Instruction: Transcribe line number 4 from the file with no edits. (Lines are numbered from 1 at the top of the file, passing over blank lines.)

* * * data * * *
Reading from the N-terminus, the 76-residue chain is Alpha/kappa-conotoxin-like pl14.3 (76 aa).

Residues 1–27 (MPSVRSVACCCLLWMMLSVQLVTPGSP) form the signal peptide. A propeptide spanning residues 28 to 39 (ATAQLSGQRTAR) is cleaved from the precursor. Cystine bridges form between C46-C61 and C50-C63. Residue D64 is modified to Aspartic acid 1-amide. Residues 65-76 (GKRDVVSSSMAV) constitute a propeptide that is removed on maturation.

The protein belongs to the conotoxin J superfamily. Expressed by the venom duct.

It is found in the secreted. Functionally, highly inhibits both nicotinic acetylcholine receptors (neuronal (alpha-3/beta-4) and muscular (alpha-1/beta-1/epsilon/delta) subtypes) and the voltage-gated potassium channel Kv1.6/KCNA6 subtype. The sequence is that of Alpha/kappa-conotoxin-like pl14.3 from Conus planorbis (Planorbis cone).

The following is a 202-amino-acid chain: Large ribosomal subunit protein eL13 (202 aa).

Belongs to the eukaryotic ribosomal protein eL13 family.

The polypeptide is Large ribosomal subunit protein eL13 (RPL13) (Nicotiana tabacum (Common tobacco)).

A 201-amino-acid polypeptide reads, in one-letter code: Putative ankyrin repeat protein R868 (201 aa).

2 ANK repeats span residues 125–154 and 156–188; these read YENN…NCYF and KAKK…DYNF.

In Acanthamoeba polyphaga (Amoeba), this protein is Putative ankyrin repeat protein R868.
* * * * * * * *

It is found in the secreted. Functionally, highly inhibits both nicotinic acetylcholine receptors (neuronal (alpha-3/beta-4) and muscular (alpha-1/beta-1/epsilon/delta) subtypes) and the voltage-gated potassium channel Kv1.6/KCNA6 subtype. The sequence is that of Alpha/kappa-conotoxin-like pl14.3 from Conus planorbis (Planorbis cone).